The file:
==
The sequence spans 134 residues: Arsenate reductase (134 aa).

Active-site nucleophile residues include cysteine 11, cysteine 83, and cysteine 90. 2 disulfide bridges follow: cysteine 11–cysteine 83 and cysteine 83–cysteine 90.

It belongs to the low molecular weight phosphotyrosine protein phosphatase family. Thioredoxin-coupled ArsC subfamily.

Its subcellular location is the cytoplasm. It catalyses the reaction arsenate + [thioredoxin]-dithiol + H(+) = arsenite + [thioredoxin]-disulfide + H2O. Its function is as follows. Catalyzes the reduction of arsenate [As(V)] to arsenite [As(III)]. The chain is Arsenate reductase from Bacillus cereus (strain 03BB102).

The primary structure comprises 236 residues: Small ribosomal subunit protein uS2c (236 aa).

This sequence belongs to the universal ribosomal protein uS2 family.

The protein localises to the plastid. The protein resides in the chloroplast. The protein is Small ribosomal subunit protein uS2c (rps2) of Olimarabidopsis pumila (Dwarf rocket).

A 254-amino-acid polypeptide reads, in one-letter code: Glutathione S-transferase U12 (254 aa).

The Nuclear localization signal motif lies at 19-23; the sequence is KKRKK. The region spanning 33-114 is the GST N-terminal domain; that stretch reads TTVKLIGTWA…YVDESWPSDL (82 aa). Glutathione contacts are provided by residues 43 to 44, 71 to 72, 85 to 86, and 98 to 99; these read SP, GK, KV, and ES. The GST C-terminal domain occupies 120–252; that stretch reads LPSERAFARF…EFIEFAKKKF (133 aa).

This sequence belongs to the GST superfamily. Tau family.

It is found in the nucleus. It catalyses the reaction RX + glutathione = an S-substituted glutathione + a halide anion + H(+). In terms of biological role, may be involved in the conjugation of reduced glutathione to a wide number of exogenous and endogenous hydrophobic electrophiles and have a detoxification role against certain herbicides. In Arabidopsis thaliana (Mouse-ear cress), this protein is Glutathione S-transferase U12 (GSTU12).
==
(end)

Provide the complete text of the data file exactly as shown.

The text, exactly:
The sequence spans 134 residues: Arsenate reductase (134 aa).

Active-site nucleophile residues include cysteine 11, cysteine 83, and cysteine 90. 2 disulfide bridges follow: cysteine 11–cysteine 83 and cysteine 83–cysteine 90.

It belongs to the low molecular weight phosphotyrosine protein phosphatase family. Thioredoxin-coupled ArsC subfamily.

Its subcellular location is the cytoplasm. It catalyses the reaction arsenate + [thioredoxin]-dithiol + H(+) = arsenite + [thioredoxin]-disulfide + H2O. Its function is as follows. Catalyzes the reduction of arsenate [As(V)] to arsenite [As(III)]. The chain is Arsenate reductase from Bacillus cereus (strain 03BB102).

The primary structure comprises 236 residues: Small ribosomal subunit protein uS2c (236 aa).

This sequence belongs to the universal ribosomal protein uS2 family.

The protein localises to the plastid. The protein resides in the chloroplast. The protein is Small ribosomal subunit protein uS2c (rps2) of Olimarabidopsis pumila (Dwarf rocket).

A 254-amino-acid polypeptide reads, in one-letter code: Glutathione S-transferase U12 (254 aa).

The Nuclear localization signal motif lies at 19-23; the sequence is KKRKK. The region spanning 33-114 is the GST N-terminal domain; that stretch reads TTVKLIGTWA…YVDESWPSDL (82 aa). Glutathione contacts are provided by residues 43 to 44, 71 to 72, 85 to 86, and 98 to 99; these read SP, GK, KV, and ES. The GST C-terminal domain occupies 120–252; that stretch reads LPSERAFARF…EFIEFAKKKF (133 aa).

This sequence belongs to the GST superfamily. Tau family.

It is found in the nucleus. It catalyses the reaction RX + glutathione = an S-substituted glutathione + a halide anion + H(+). In terms of biological role, may be involved in the conjugation of reduced glutathione to a wide number of exogenous and endogenous hydrophobic electrophiles and have a detoxification role against certain herbicides. In Arabidopsis thaliana (Mouse-ear cress), this protein is Glutathione S-transferase U12 (GSTU12).